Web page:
The speaker then turns her attention to address some “pretty girls tripping on night,” and this is where the poem really takes off. Forgive me if, to my English professor ears, this phrase reminds me of T. S. Eliot’s The Waste Land with its “O you who turn the wheel and look to windward, / Consider Phlebas, who was once handsome and tall as you.” The failed Romanticism of the two passages, and the warning that contains elements of longing, feels similar.

But the source of disappointment in Rogers’ poem is not quite so abstract or hifalutin as in Eliot’s work. The images that follow are of the various ways that some young women put themselves at risk in search of a “pile.”  Notice all the p’s in the next sentence: “O pretty girls tripping on night, // enjoy this next round, as your pupils pour out / past last call.” In a poem that hasn’t yet called a lot of attention to its musicality, it’s a notable moment of alliterative play, one that will recur later in the poem. But the music in use here is not a pretty one: multiple p sounds don’t really sound “beautiful.” They evoke something more like rough laughter or spitting.

Most of these “pretty girls” will likely survive their youthful misbehaviors “tripping on night” and the speaker seems to wish them well, but her interest zooms in on the one who will more dangerously lose her way: “One of you will stop caring // for your hair and your delicates will start to sour. / You will pick your teeth clean with your coke nail.” I love how the prim euphemism “delicates” contrasts with the more brutal and slangy “coke nail.” It’s as if the speaker herself can’t decide whose experience she most relates to – the one who strays too far or the one who observes her fall. The speaker’s knowledge is intimate enough that we wonder if she has been through it herself (how else would she know?) but she refrains from saying so explicitly.

In the next stanza the camera lens pans back out to the group of girls, and the image of their primping is almost repulsive – “lips slick with petroleum” – as she observes them leaving the bar “down the black tube toward morning.” The black tube could refer to the lipstick tube from the previous line, a subway ride home, or the more metaphoric tube/hole beckoning the young women out to the future. Within that space is the flashiest sonic music of the poem – “little pots of hot pink clink like crystal…” – that evokes for me both desire and disgust in the speaker who may view these younger women with something between worry and desire.

Her identification with the girls reaches its climax with the accusatory (or is it just gossipy?) “Did you kiss the devil’s ass / in the alley?” But that question seems to trip a protective wire in the speaker. She’s gone far enough, she doesn’t want to go farther, and so she shuts down her line of thought with “Please, no more questions.” It’s a wonderfully surprising line, because of course we haven’t been asking any questions. Nevertheless the speaker seems suddenly to feel our curiosity upon her, and she turns herself away. Weirdly it’s that moment of refusal that reveals the most vulnerability in the voice. We know that, in her opinion, “We’re all having a hard time,” and so we can guess she has problems of her own, but until she puts her hand up, it doesn’t occur to us to wonder how deep those problems go.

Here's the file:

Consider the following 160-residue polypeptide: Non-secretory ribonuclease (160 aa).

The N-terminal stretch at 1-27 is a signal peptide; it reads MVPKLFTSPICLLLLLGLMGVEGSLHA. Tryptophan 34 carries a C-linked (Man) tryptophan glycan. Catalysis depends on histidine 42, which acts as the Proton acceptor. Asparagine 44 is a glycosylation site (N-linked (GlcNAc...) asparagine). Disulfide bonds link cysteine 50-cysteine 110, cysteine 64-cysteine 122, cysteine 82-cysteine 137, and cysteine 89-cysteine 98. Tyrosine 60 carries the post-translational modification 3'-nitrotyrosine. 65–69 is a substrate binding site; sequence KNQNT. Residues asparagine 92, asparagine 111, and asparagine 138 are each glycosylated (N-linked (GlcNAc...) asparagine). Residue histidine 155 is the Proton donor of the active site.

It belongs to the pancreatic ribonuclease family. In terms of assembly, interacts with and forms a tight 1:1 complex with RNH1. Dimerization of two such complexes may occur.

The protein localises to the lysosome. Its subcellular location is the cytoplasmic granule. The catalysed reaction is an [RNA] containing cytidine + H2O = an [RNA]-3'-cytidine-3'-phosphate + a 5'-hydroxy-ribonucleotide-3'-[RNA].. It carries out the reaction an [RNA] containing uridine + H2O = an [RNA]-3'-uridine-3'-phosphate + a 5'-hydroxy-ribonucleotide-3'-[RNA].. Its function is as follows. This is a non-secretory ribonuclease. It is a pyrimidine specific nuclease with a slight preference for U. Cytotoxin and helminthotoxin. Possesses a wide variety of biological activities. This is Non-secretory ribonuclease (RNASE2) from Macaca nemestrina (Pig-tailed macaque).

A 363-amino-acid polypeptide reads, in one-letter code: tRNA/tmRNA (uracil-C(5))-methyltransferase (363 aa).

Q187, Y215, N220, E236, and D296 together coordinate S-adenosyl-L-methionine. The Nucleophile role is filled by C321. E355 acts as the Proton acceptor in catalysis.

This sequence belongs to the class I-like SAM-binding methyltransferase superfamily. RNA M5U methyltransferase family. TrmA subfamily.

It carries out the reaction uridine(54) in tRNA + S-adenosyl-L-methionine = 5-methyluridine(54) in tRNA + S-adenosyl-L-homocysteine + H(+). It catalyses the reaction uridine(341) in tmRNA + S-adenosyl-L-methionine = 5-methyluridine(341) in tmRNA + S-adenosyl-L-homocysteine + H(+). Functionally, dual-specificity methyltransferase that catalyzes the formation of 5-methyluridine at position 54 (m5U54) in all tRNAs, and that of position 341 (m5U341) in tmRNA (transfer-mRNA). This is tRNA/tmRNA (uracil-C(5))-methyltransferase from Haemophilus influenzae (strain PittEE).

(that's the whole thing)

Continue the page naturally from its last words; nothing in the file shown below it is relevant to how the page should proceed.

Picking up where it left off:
In some ways this turning away exposes more than any explicit confession might. I remember an acting teacher once saying that watching a performer struggle to hold back tears is often more moving to an audience than watching her cry on stage. It’s our sense of the forces in conflict that connects us to a performance. Similarly, in “Ode to a Rolling Blackout,” we feel the desire in Rogers’ speaker to claim connection to the “pretty girls” and their adventures, but we also feel her desire to refrain from divulging the sources of her hard-won wisdom. Her reticence, her refusal to “dish,” is as much what makes the speaker an adult as her ability to sidestep any ass-kissing in alleys.

This returns me to the question of authenticity. The speaker’s position between confession and restraint, identification and distance, seems to me the central subject of the poem. And so whether or not the speaker of the poem, or the “real” Damian Rogers, knows what it’s like to pick her teeth with her coke nail is less important than the feelings of trepidation, of empathy and worry, and even a bit of nostalgia for an earlier, more dangerous and exciting life, that the poet reveals and explores. How much does she really know about it? The sufficient answer for the poem is “maybe some.” And the more complete answer is none of your damned business.





Philip Metres, “Recipe from the Abbasid”